While the UN devotes its human rights operations to the demonization of the democratic state of Israel above all others and condemns the United States more often than the vast majority of non-democracies around the world, the voices of real victims around the world must be heard.
At least 10 people were killed in clashes Sunday between police and protesters, opposition activists said, as Guinea held a bitterly disputed referendum that critics say is a ploy by the president to stay in power.
Anti-government forces came under fire by security forces who "carried out massive arrests, fired blindly, cruelly molested (and) killed at least 10 people," the FNDC, an umbrella opposition group, said in a statement.
The FNDC, grouping opposition parties and civil society organisations, called for fresh protests Monday and Tuesday.
The authorities could not immediately be reached to confirm the casualty toll.
Alpha Conde, who became the West African country's first democratically elected president in 2010, is proposing a change to the constitution to codify gender equality and introduce other social reforms.
But his opponents fear the real motive is to reset presidential term limits, allowing Conde, 82, to run for a third spell in office later this year -- a scenario that his government has not discounted.
Early Sunday young people attacked police deployed outside a polling station in a suburb of the capital Conakry, according to an AFP reporter and other witnesses. In another school nearby, voting equipment was vandalised.
A 28-year-old man was shot dead and several others wounded in another Conakry suburb, Hamdallaye, the victim's brother confirmed to AFP. Officials did not respond to AFP's requests to confirm the death.
Clashes also broke out in other Conakry suburbs and elsewhere in the country, a former French colony.
Since October, Guineans have protested en masse against the possibility of Conde extending his grip on power.
- 'Taking things lightly' -
Critics questioned the fairness of Sunday's vote, which took place amid mounting concern about the spread of the novel coronavirus in Africa, including two cases officially reported in Guinea.
"I have the impression our country is taking things lightly," said Amadou Oury Bah, a banker and politician who suspected the authorities were more interested in their electoral campaign than keeping the country safe from the pandemic.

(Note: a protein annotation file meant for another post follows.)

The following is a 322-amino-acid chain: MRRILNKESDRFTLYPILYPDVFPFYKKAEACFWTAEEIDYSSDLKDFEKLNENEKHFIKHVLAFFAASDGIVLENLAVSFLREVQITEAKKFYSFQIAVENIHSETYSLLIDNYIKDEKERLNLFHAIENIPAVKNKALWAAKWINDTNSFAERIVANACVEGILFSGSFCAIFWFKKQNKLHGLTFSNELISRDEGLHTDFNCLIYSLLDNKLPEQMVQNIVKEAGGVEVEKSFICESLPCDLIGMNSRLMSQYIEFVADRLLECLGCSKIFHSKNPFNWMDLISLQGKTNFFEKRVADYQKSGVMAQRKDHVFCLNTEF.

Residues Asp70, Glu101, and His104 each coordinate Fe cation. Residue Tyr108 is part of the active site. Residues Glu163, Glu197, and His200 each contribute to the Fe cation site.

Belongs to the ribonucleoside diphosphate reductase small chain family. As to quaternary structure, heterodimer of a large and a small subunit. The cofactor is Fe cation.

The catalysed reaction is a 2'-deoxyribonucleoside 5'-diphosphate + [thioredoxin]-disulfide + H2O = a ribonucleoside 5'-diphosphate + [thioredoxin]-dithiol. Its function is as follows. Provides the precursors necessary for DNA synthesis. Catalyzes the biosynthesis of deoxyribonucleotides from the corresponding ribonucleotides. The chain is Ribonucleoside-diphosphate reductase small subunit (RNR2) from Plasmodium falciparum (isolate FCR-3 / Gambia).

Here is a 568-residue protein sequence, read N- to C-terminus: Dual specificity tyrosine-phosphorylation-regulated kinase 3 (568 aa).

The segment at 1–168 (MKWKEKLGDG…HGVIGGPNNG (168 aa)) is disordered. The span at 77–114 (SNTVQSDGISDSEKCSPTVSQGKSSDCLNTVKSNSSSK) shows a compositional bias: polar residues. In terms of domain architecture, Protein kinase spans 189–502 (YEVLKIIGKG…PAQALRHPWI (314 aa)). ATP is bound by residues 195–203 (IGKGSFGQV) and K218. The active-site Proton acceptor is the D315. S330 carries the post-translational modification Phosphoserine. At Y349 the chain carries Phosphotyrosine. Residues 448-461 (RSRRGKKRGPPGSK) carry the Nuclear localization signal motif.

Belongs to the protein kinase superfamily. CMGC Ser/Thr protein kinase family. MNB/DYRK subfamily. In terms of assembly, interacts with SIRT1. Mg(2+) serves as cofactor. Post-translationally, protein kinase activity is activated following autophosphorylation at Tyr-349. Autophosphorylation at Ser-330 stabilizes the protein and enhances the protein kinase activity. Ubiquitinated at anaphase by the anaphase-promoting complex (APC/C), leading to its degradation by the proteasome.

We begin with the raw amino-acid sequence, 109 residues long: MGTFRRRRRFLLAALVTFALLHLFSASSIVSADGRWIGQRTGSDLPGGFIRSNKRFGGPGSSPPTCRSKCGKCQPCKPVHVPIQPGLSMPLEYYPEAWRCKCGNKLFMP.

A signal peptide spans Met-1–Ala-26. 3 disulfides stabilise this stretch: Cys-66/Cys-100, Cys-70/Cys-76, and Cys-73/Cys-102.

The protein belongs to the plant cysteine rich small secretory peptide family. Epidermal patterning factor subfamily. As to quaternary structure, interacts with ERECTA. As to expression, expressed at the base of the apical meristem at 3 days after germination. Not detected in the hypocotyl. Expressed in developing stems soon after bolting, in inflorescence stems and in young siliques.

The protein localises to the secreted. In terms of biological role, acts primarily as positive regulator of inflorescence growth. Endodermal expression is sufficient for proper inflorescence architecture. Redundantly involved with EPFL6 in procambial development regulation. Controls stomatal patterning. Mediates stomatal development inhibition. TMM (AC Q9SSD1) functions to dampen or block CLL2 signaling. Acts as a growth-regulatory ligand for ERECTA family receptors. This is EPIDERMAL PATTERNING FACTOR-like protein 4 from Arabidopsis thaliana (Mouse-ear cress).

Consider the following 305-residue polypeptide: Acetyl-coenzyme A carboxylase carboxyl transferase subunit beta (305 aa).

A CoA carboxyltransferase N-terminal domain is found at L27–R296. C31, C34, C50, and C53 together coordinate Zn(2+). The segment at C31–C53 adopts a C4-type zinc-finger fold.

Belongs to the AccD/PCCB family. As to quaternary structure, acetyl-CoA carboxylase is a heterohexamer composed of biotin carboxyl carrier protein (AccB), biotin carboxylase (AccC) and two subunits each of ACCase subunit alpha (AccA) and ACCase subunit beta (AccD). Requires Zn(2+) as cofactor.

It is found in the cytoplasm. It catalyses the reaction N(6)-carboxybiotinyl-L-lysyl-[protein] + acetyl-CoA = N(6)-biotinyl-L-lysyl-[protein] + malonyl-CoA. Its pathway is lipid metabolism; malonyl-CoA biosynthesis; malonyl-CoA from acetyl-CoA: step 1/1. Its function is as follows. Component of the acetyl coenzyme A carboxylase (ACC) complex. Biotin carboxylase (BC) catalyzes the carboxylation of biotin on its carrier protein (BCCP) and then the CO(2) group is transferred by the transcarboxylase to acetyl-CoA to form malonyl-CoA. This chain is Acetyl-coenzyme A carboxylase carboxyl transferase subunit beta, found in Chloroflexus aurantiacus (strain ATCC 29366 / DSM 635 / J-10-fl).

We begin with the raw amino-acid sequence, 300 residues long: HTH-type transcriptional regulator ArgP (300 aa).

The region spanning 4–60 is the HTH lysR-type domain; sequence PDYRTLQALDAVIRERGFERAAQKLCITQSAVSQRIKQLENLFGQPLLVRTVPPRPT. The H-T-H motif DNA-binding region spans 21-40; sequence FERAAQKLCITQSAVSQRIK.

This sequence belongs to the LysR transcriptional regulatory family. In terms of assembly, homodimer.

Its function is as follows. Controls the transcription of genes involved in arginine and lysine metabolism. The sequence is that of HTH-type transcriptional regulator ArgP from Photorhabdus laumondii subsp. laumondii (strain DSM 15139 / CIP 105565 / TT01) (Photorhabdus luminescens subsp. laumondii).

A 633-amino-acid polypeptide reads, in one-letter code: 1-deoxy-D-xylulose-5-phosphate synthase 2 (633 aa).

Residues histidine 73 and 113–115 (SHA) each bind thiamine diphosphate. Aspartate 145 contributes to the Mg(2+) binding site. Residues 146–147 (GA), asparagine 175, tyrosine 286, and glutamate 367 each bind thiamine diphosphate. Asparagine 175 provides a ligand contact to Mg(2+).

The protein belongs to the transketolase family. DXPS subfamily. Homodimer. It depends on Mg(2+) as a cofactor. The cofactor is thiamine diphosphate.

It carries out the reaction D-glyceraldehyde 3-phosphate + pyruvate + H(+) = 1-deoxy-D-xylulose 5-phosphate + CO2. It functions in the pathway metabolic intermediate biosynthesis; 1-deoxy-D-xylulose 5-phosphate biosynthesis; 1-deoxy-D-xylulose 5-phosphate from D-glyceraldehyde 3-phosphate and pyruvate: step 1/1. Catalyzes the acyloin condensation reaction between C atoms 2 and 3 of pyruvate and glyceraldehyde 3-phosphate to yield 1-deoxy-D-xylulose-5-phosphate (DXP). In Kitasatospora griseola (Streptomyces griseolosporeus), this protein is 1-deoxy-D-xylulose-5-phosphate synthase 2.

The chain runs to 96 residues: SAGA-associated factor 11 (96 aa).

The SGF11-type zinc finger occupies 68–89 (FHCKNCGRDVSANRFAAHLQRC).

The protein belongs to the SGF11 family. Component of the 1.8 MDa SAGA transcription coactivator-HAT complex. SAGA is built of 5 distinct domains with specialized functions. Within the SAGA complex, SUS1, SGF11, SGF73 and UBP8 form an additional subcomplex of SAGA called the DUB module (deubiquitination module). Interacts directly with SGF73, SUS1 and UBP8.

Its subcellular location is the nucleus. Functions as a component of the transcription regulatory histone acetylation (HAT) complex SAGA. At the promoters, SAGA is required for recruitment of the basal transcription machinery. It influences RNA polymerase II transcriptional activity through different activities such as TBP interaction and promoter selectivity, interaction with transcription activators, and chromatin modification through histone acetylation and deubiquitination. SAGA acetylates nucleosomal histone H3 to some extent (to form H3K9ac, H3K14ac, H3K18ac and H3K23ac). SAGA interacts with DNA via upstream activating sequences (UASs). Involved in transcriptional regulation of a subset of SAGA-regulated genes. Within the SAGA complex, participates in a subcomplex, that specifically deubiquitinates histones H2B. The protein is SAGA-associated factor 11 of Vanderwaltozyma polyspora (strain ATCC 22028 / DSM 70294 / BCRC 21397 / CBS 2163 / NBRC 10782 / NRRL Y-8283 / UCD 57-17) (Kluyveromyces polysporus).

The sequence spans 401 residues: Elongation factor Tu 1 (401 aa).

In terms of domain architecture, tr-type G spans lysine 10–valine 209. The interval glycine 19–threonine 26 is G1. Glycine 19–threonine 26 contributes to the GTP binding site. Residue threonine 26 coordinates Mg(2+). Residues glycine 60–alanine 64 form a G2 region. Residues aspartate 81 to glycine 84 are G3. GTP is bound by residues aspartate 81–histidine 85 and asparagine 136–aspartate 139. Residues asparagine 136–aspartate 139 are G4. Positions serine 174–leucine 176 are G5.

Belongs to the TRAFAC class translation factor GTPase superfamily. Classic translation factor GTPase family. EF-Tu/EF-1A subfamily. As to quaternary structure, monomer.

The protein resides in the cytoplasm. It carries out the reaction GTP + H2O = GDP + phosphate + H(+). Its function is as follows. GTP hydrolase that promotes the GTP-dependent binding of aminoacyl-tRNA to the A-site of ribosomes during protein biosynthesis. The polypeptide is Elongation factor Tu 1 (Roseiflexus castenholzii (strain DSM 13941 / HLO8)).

Conde postponed the referendum, originally scheduled for March 1, late last month over doubts concerning the country's electoral roll.
Some 7.7 million people were on the register, out of a total population about 13 million people.
The government says it has scrubbed the problematic names on the urging of an expert team from the West African bloc ECOWAS.
But Guinea's embattled opposition still doubts the vote's credibility.
Cellou Diallo, a former premier and the head of the leading UFDG opposition party, said the process of cleaning up the electoral roll had been opaque.
The UFDG and other opposition parties are boycotting both the referendum and a parliamentary election taking place at the same time.
- 'Authoritarian' Conde -
Conde, a former opposition figure who was jailed under previous hardline regimes, was Guinea's first democratically elected president.
Since voters returned him to office in 2015 for his second and final five-year term under the current constitution, critics say he has become increasingly authoritarian.
The draft constitution would limit presidential terms to two but extend the length of the term to six years, potentially enabling Conde to govern for another 12 years.
The government argues that the new constitution would usher in sorely needed changes in this conservative country, especially for women.
These would include banning female genital mutilation and under-age marriage, and giving spouses equal rights in a divorce.
Conde has not denied that he might use the new constitution to seek another term when his second runs out this year.
He told French media last month that there was "nothing more democratic" than holding a referendum and it was up to his party to determine whether he would run again.